[79]
    Pizzatto L, Marques OAV. 2002. Reproductive biology of the false coral snake Oxyrhopus guibei (Colubridae) from southeastern Brazil. AmphibiaReptilia, 23(4): 495−504.
    [80]
    Pizzatto L, Marques OAV. 2006. Interpopulational variation in sexual dimorphism, reproductive output, and parasitism of Liophis miliaris (Colubridae) in the Atlantic forest of Brazil. Amphibia-Reptilia, 27(1): 37−46. doi: 10.1163/156853806776052128
    [81]
    Pizzatto L, Marques OAV. 2007. Reproductive ecology of boine snakes with emphasis on Brazilian species and a comparison to pythons. South American Journal of Herpetology, 2(2): 107−122. doi: 10.2994/1808-9798(2007)2[107:REOBSW]2.0.CO;2
    [82]
    Raddi G. 1820. Of some new species of Brazilian reptiles and plants. Memories of Mathematics and Physics of the Italian Society of Sciences Based in Modena, 18: 313−343.
    [83]
    Ramos-Pallares E, Anaya-Rojas JM, Serrano-Cardozo VH, Ramirez-Pinilla MP. 2015. Feeding and reproductive ecology of Bachia bicolor (Squamata: Gymnophthalmidae) in urban ecosystems from Colombia. Journal of Herpetology, 49(1): 108−117. doi: 10.1670/12-261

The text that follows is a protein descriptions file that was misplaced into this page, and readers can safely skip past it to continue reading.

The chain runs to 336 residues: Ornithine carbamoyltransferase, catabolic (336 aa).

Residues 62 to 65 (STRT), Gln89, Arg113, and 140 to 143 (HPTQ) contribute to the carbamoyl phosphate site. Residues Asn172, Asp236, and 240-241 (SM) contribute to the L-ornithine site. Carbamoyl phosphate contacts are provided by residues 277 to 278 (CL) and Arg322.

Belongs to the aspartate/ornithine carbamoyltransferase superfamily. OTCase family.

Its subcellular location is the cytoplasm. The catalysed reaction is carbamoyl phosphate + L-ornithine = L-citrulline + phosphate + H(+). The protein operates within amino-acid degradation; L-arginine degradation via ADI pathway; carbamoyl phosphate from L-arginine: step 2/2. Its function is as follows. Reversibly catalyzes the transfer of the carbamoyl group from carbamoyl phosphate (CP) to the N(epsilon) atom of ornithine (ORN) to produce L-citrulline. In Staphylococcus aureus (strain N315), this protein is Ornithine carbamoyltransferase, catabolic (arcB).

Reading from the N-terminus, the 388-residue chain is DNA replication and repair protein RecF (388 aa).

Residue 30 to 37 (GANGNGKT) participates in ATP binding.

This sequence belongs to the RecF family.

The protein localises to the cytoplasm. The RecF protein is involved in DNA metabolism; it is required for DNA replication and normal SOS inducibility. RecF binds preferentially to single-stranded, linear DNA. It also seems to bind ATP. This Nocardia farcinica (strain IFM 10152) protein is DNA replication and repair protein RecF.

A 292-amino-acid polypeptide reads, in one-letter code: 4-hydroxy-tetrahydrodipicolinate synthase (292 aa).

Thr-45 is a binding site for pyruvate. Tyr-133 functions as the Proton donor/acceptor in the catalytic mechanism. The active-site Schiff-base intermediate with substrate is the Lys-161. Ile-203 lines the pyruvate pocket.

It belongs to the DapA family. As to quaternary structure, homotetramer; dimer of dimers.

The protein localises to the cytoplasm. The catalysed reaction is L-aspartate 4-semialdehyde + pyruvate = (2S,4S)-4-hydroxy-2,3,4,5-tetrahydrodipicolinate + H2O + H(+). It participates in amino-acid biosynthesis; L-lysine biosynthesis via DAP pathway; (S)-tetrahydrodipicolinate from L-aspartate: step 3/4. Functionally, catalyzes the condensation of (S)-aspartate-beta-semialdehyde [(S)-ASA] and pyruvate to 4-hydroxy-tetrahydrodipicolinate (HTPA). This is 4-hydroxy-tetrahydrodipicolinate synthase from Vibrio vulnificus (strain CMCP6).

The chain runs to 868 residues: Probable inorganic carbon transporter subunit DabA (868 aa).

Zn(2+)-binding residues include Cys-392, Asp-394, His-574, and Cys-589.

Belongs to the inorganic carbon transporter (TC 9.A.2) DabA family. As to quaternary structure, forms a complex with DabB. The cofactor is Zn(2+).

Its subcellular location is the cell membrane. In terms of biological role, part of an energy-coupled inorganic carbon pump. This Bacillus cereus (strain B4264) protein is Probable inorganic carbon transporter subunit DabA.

[84]
    Rivas JA, Muñoz MC, Burghardt GM, Thorbjarnarson JB. 2007. Sexual size dimorphism and the mating system of the green anaconda (Eunectes murinus). In: Henderson RW, Powell R. Biology of Boas and Pythons. Oklahoma: Eagle Mountain Publishers, 340–362.
    [85]
    Rivas G, Molina CR, Ugueto GN, Barros TR, Barrio-Amorós CL, Kok PJR. 2012. Reptiles of Venezuela: an updated and commented checklist. Zootaxa, 3211: 1−64. doi: 10.11646/zootaxa.3211.1.1
    [86]
    Roze JA. 1966. Taxonomy and Zoogeography of Ophidians from Venezuela. Caracas: Universidad Central de Venezuela, 1–362. (in Spanish)
    [87]
    Saint Girons H, Pfeffer P. 1972. Notes on the ecology of the snakes of Cambodia. Zoologische Mededelingen, 47: 5−87.
    [88]
    Sauvage HE. 1884. On some reptiles from the Museum of Natural History collection. Bulletin Société Philom, 7(8): 142−146.
    [89]
    Scartozzoni RR, Da Graça-Salomão M, Almeida-Santos SM. 2009. Natural history of the Vine Snake Oxybelis fulgidus (Serpentes, Colubridae) from Brazil. South American Journal of Herpetology, 4(1): 81−89. doi: 10.2994/057.004.0111
    [90]
    Schlegel H. 1837. Essay on the Physiognomy of Snake. Descriptive Part. Shonekat M.H, Amsterdam. (in French)
    [91]
    Schneider CA, Rasband WS. Eliceiri KW. 2012. NIH Image to ImageJ: 25 years of image analysis. Nature Methods, 9(7): 671−675. doi: 10.1038/nmeth.2089
    [92]
    Seigel RA, Fitch HS. 1984. Ecological patterns of relative clutch mass in snakes. Oecologia, 61(3): 293−301. doi: 10.1007/BF00379625